Review: Bones and All
by Marta Bałaga
- VENICE 2022: Luca Guadagnino delivers a finger-licking good melodrama that might be this festival’s very best
Luca Guadagnino, a skilled director yet often a bit of a show-off, actually disappears a little in his new film. As a result, Bones and All [+see also:
film profile], screening in competition at the Venice Film Festival, is a shockingly modest, intimate tale of a girl with a secret who has been abandoned twice (Taylor Russell) and is looking for her own kin. Of course, it tends to be explicit at times, as it should be, but after a while, its most headline-grabbing aspect somehow ceases to shock.
There is no point in tiptoeing around it any longer – Guadagnino talks about fine young cannibals here. But instead of a classy video nasty, he delivers the kind of love story that (good) directors used to adore back in the 1970s, a hip cousin to Badlands or Bonnie and Clyde in fashionably torn jeans. Lovers are on the run, once again, from something they cannot escape, from something they are carrying inside.
It’s so many different things, this film: it’s a melodrama, a horror and a road movie, too, and it works as every single one of those genres. There is no chance for this to become another crossover hit like Call Me by Your Name [+see also:
Q&A: Luca Guadagnino
film profile] was, not with these dark undertones and blood smeared all over Russell and Timothée Chalamet’s pretty faces. But it’s still stunning, with Guadagnino looking at Chalamet like Malick used to look at Gere all those years ago: a perfect example of arthouse and genre coming together and eating their way out of predictable festival fare.
Which is not to say there isn’t plenty of weirdness to go around, with Mark Rylance and Michael Stuhlbarg testing just how far they can go and then deciding to jump even further. Their roles and their looks (with one delicious cameo that will make horror fans chuckle) are so out there that it would be flat-out ridiculous if it weren’t also sad. While the young couple is soulful and gorgeous, the much older “eaters” are anything but – years of loneliness have left them half-mad and desperate for a connection, sticking to their respective “rules” even though there is no one around to check on them. They just wander around, knowing perfectly well that only violence will offer closeness. For the most part, they seem fine with it.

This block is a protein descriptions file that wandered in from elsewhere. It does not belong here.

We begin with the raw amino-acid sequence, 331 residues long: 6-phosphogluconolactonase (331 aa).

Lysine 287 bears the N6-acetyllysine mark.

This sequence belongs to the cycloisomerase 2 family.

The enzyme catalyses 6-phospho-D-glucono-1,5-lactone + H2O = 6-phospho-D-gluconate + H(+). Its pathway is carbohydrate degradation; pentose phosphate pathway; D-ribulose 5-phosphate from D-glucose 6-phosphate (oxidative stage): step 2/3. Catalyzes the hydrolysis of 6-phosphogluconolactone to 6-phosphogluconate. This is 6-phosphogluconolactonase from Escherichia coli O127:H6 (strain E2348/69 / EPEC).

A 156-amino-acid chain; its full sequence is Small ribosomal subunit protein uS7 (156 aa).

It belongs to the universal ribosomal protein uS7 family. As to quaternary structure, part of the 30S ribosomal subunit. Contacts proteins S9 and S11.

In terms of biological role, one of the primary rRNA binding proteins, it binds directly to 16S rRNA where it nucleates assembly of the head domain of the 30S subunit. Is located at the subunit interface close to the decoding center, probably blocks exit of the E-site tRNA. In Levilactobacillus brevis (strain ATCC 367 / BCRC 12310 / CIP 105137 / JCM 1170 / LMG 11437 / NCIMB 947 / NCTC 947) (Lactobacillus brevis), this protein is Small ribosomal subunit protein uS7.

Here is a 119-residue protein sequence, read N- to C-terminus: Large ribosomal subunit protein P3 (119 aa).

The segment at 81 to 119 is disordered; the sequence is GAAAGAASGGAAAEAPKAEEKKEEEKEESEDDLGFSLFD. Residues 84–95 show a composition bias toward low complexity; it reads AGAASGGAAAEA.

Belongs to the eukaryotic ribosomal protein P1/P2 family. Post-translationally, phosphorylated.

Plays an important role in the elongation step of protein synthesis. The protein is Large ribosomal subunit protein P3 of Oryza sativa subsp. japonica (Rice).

Still, these two are willing to try something else. It’s a weird tale about accepting the monster within and maybe about that ultimate dream of finding someone who will stay, even when all the secrets are out in the open. Then again, it’s hard to say if love saves here or only destroys.
There is no point in mentioning recent controversies that turned this ambitious project into a tabloid-friendly joke when it was first announced, even though, it needs to be said, the timing was hardly perfect. It just works and it stuns, and celebrates some of those classic American films where it was all about a never-ending trek in search of nothing, the kind of journey that continues simply because it can.
As Russell’s Maren goes from “I thought I was the only one” to a realisation that others are always around, it’s hardly a happy discovery. They are too broken to really teach her how to survive, or how to be happy. But then girl meets boy, and boy munches on someone who clearly deserved it after yelling at a nice mum in a shop. It would be easy to mock, but it’s just too good – so good that the whole thing really does feel romantic.
Then they calmly discuss their “first times” – proving that baby-sitting is never a good gig – or talk about the ultimate experience that creatures like them can enjoy. Of devouring someone completely, bones and all, and there is something almost disturbingly erotic in that concept. If one were to venture into high-school thesis territory, their predicament could be seen as a metaphor for so many things, for people who feel rejected because of their sexuality, race or background, but Guadagnino is too smart to choke anyone with an overly simple message. He just seems to enjoy the beautiful ride, that twisted man, finding salvation in a curse.
Bones and All is an Italian-US co-production staged by Frenesy Film Company and Per Capita Productions, made in association with The Apartment Pictures (a Fremantle company), Memo Films, 3 Marys Entertainment, Ela Film and Tender Stories. International sales are handled by US studios MGM.
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